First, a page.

I had to wait until there were a few people at the entrance to Monet’s house in Giverny before I could take this picture. Generally I take great care there isn’t anybody on the snapshot. It was fun doing exactly the contrary, for a change.
I wanted to please Virginia, who paints lovely pictures of Giverny. While she was in Monet’s gardens, Virginia photographied his house, but once back at home she realised she missed the scale for characters.
Actually, the picture looks more lively with people on it. Why must we always wait and take empty pictures? To give the illusion we were alone on the site? Or just to avoid photographying people we have not been introduced to?
Monet’s house is not that easy to paint, because of the perspective. To see it you must stand on its side, for two yews hide the house when you face it. It was Monet’s idea to mask the building, as it is extremely long: about 40 meters, 130 feet! Strangely enough the house is very narrow, only 5 meters.
This is a view of Claude Monet standing in his first studio amidst his favorite canvases. The light of the afternoon is almost palpable.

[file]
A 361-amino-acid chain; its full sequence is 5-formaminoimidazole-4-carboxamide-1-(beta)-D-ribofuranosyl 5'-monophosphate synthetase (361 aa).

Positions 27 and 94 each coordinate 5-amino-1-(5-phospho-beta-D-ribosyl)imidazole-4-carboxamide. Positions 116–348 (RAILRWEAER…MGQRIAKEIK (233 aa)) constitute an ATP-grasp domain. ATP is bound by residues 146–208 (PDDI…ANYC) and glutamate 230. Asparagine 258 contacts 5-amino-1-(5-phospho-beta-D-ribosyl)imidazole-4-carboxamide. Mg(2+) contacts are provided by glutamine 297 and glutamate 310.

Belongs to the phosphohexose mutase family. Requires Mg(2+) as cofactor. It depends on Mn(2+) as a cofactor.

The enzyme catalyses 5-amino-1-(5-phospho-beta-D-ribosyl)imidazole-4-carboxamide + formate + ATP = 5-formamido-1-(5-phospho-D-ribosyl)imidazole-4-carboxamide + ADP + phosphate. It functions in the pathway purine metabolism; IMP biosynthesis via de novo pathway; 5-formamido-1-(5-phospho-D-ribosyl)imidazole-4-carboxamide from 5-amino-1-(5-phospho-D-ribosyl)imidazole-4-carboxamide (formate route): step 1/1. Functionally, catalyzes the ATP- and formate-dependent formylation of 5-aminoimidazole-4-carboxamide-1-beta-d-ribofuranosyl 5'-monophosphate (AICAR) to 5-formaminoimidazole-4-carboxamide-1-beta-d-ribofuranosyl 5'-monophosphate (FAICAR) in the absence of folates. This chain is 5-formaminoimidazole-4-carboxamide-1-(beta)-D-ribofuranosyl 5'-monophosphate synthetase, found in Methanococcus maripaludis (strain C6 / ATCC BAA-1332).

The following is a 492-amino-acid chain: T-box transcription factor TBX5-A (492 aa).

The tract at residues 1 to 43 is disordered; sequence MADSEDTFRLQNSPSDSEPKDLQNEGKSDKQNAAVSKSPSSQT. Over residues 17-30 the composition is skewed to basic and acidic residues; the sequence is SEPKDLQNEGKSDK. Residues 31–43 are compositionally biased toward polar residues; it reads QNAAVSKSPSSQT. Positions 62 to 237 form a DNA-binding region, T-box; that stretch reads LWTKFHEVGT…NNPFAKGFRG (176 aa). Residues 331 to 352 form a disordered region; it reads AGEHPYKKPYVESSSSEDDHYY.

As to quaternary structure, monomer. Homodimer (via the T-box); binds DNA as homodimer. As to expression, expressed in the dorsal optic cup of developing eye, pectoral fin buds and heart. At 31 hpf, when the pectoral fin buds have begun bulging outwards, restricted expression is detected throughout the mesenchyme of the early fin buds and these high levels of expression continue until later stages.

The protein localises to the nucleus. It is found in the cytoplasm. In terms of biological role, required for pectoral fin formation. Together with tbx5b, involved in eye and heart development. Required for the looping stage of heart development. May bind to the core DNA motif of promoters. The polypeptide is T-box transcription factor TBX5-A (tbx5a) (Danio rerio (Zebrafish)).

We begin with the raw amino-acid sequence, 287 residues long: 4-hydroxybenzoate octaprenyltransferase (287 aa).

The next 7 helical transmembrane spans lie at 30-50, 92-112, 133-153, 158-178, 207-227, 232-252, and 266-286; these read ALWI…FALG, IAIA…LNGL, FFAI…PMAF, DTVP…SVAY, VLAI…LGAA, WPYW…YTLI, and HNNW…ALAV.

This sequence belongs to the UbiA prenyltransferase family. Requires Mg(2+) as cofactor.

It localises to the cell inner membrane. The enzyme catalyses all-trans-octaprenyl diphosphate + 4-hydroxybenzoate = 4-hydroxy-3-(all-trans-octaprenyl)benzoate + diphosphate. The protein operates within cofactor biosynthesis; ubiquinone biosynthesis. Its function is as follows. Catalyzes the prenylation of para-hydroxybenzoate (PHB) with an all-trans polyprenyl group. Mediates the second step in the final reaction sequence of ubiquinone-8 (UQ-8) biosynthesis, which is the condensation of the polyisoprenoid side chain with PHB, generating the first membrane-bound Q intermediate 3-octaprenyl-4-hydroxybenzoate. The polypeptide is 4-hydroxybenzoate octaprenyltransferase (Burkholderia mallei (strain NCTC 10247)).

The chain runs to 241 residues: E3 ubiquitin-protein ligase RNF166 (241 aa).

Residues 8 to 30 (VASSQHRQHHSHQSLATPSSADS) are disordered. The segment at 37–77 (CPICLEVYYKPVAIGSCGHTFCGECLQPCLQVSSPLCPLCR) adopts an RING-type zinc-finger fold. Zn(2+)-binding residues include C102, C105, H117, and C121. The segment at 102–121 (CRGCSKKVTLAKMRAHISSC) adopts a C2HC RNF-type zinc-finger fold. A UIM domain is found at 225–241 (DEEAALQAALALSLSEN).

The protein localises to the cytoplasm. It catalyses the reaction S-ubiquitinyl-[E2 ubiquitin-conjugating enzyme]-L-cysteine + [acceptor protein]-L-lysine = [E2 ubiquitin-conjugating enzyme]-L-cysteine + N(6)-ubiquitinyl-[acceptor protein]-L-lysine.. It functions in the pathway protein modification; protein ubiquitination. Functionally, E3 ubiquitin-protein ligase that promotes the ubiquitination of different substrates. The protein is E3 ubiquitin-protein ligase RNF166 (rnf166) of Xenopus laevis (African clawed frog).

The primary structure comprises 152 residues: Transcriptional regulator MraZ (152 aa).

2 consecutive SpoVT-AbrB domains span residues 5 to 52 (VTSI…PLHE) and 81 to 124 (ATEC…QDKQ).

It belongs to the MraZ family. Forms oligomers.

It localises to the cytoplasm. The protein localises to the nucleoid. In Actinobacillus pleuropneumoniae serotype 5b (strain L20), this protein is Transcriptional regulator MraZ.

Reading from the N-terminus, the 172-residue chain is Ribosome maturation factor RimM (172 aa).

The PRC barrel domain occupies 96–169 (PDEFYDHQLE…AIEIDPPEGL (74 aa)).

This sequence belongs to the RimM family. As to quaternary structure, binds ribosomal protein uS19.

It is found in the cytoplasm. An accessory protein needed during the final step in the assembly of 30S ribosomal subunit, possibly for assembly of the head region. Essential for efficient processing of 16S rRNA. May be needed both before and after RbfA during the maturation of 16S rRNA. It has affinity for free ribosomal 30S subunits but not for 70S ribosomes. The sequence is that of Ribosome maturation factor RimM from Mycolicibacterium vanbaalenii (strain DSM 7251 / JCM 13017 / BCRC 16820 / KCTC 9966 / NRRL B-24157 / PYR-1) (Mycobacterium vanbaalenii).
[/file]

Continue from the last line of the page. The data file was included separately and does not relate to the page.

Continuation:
This room located in his main house at Giverny was turned into his sitting-room after 1890.
When Monet became successful, he built a new house in the corner of his garden, where he moved his studio. He had now a well lit large room to work in and to store his paintings. The former studio became a place where he used to have a liquor after lunch, where he would sit to read a gardening book or a novel by Maupassant. Monet also used to write many letters.
The paintings for sale where displayed in the second studio whereas he kept the ones he cherished too much to sell them in the first studio.
The picture was made in springtime according to the tulips behind Monet. The photo reveals how much the painter loved flowers. There were at least six vases in his studio on this day!
Monet’s house at Giverny looks exceptionally long while it is shallow.
The reason for this disproportion? Monet bought a medium sized farm, but he needed more space because of his extended family. Therefore he added two wings to the original building.
On the right he converted a former barn into his first studio. Over the studio he had his own bedroom and bathroom. Monet had even his own stairs and a garden door at his disposal in order not to disturb the family life when he went out early to paint, or when he came in with art collectors.
On the other side of the house, Monet demolished the tiny farm kitchen and designed a big and modern one, more suitable for a bourgeois family with gourmet tastes.
Over this new kitchen there were rooms for Alice’s four daughters. The four boys had their rooms in the attic.